The Personal Development Trap

People have always sought to improve the quality of their lives especially when basic needs, such as food, shelter, and safety, were met. One might even argue that even when these needs aren’t met, we still seek to improve our skills in order to have better access to food or move to a safer and more stable environment. It can be argued that development is just one way of self-preservation and evolution of life.  Yet, can this need development go too far? Can it do more harm than good?  The short answer to this is:  Yes! While personal development can be very rewarding it is easy to fall into a trap.  

In 2019, the global personal development market size was valued at 38.28 billion US dollars with an expected 5.1% annual growth increase (grand view research). Instead of relying on data, one can go into any bookstore and pass by the self-help section and find an overwhelming number of dedicated titles. Doing an internet search will result in thousands of other books as well as listings for workshops, courses, groups, talks… etc. As per Forbes, Life coaching as a global industry has been estimated at 2 billion US dollars with a 5.5% yearly growth.

Can we still trust the personal development industry? Yes! For starters, this can be done by being aware (of our own needs and goals rather than being unconscious consumers who subscribe to development without reaping desired benefits. Here are a few points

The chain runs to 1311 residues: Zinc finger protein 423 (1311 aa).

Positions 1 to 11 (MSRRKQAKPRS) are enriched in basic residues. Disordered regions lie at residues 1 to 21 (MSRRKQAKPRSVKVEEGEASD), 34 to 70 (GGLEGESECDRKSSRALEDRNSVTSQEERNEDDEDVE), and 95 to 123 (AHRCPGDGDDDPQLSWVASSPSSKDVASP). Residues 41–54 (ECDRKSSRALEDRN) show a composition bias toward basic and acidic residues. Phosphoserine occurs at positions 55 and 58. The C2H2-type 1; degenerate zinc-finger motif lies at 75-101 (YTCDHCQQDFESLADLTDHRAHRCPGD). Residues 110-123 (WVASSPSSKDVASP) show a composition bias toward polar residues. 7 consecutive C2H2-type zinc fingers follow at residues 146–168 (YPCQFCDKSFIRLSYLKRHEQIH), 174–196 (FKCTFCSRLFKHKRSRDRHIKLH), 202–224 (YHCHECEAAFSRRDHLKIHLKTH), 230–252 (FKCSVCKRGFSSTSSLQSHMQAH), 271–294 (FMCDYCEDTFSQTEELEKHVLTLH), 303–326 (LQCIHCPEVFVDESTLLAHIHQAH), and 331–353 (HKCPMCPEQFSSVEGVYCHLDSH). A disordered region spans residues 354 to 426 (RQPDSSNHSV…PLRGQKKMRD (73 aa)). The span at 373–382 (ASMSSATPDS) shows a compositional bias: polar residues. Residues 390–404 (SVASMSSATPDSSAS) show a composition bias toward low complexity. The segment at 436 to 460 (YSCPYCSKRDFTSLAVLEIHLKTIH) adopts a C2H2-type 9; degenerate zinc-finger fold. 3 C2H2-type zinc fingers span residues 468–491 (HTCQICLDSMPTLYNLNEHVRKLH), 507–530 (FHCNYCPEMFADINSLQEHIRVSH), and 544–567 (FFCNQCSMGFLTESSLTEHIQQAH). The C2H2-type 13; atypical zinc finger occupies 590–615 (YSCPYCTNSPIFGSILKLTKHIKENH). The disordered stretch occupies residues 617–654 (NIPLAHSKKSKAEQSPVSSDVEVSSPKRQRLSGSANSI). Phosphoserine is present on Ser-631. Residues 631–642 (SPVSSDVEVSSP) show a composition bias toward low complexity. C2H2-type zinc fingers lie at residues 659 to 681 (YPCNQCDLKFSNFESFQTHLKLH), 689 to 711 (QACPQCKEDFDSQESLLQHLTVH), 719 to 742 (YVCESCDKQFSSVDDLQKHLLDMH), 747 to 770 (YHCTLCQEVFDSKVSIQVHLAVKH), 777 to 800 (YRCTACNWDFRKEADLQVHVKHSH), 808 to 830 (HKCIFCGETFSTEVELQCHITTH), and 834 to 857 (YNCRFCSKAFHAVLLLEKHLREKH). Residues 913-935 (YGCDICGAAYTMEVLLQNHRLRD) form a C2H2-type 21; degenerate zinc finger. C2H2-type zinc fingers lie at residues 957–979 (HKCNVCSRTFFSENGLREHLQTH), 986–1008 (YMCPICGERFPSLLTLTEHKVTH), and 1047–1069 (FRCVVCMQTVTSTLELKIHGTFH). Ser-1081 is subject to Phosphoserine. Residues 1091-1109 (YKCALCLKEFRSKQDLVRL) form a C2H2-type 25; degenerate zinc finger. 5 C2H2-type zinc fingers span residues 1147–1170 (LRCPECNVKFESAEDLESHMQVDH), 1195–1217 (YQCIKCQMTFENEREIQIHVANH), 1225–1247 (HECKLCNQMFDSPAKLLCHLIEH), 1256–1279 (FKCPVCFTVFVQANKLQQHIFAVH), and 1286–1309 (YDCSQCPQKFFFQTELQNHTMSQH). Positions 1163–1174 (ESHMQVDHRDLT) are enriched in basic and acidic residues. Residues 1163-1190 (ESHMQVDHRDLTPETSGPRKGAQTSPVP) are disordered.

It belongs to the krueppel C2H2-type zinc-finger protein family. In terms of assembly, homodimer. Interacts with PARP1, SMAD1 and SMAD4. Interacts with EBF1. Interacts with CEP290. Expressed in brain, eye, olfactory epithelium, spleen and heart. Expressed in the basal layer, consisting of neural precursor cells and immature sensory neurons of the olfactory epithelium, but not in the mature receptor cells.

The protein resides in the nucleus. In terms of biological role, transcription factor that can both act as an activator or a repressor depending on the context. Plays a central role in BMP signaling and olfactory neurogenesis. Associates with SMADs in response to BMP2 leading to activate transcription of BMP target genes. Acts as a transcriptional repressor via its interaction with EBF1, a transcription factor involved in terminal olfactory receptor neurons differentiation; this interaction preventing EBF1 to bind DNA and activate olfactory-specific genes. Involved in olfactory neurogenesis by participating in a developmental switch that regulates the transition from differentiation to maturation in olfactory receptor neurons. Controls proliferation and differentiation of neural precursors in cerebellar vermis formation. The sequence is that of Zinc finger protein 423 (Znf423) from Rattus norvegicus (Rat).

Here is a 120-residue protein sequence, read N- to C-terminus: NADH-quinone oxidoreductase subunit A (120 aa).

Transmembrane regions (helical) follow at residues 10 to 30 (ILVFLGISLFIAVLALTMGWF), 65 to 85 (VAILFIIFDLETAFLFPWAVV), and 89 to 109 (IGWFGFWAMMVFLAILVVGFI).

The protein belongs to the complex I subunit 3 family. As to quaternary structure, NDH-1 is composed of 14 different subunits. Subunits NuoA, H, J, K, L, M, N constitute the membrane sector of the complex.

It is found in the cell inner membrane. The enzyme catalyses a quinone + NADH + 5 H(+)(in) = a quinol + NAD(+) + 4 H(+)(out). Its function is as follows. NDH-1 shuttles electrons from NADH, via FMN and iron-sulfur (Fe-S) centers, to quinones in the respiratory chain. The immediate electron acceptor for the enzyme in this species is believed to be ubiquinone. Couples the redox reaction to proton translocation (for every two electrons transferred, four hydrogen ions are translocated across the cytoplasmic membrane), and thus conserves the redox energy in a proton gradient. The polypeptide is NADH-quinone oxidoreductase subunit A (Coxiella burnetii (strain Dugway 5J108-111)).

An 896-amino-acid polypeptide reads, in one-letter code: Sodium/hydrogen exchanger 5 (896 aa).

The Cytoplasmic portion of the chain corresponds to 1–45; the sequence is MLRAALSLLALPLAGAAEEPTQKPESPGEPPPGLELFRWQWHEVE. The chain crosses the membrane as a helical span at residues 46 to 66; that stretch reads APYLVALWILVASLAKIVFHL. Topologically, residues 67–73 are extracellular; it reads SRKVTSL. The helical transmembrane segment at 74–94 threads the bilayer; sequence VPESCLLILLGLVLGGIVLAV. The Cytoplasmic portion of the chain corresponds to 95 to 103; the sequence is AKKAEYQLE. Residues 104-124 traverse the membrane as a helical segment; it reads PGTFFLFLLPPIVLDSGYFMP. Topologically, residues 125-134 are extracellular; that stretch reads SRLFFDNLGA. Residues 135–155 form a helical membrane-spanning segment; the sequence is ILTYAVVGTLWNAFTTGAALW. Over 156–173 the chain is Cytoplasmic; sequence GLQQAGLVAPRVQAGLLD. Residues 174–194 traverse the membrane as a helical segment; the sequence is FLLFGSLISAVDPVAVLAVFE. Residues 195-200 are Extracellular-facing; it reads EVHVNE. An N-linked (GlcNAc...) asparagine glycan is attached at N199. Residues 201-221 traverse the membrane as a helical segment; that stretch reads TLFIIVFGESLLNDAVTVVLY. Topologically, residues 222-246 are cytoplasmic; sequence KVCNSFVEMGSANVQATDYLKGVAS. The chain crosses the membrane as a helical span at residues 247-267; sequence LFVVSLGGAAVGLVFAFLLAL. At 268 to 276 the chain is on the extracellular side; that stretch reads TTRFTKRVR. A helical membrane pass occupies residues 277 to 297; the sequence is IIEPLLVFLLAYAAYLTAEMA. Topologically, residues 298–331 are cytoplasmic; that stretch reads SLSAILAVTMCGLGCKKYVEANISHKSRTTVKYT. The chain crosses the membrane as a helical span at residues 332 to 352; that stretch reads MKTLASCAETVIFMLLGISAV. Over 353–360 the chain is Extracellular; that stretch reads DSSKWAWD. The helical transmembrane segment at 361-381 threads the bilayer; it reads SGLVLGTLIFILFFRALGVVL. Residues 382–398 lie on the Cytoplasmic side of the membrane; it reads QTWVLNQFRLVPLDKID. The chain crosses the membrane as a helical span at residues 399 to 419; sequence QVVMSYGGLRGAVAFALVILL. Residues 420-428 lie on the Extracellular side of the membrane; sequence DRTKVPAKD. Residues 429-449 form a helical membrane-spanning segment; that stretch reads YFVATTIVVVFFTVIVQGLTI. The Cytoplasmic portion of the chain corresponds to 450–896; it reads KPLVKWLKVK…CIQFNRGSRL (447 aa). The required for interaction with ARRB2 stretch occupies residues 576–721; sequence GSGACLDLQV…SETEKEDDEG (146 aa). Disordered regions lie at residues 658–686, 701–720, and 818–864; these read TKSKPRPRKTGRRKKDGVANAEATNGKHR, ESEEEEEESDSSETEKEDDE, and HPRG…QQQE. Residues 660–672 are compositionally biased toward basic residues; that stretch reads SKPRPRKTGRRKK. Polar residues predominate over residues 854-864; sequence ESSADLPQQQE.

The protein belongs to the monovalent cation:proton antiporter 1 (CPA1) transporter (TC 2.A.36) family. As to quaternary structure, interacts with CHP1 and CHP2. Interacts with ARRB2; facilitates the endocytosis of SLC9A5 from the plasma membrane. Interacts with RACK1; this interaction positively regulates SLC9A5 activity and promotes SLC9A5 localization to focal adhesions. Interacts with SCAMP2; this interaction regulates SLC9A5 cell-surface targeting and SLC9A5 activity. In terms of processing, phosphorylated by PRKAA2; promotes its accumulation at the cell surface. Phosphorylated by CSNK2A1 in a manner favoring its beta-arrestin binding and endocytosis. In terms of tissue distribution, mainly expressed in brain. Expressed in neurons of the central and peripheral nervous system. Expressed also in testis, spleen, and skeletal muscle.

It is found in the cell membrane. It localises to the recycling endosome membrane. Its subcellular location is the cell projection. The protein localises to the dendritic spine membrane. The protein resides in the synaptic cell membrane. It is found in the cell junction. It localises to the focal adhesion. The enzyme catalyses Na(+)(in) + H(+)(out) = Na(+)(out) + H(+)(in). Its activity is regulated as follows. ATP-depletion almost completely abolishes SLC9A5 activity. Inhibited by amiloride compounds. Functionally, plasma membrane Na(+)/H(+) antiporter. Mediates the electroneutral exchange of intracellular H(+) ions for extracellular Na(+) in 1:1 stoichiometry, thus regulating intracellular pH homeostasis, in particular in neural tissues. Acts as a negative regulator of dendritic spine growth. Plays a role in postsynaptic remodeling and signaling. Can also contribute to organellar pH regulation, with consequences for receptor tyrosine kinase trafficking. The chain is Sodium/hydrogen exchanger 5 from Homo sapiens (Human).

Whose Life is it anyway?

One major issue with the personal-development movement is that caters to the mainstream. It’s a one size fits all whereas it’s anything but that.  Most of us follow a trend and define success by how others see it rather than how we see it. We do not spend enough time to self-assess and understand what we want and what we lack. We continue to look for answers outside of ourselves without connecting to the inner knowing inside of us.

What does success mean to you? What would you like to learn right now in your life?

 

Practicing New acquired Information:

We attend workshops and read books but we don’t commit to the work. Needless to say, it is not enough to read a book or watch a Ted Talk. We have to give the newly acquired information a try and put it into practice. Most of us don’t. End result is that we forget what we learned and then chase the next best thing which mainstream recommends.

In addition, a lot of information on personal development is not new.  Most of the time, the given information is recycled from previous works and is packaged in a way that suits the times we are not.

Concentrate on one skill you would like to improve and practice it for a while. If it doesn’t resonate with you then move to the next.   

 

The Illusion of Perfection

We don’t do enough research on the author or trainer we are following. Every once in a while, we hear of a self-help “guru” who falls from grace following a scandal when their actions don’t match what they are promoting. As a life coach for the past 10 years, the number of people who ask for my credentials can be counted on one hand. You are not offending anyone by getting into the habit of asking any person you seek help from what their credentials are. If they get offended then that might be a red flag.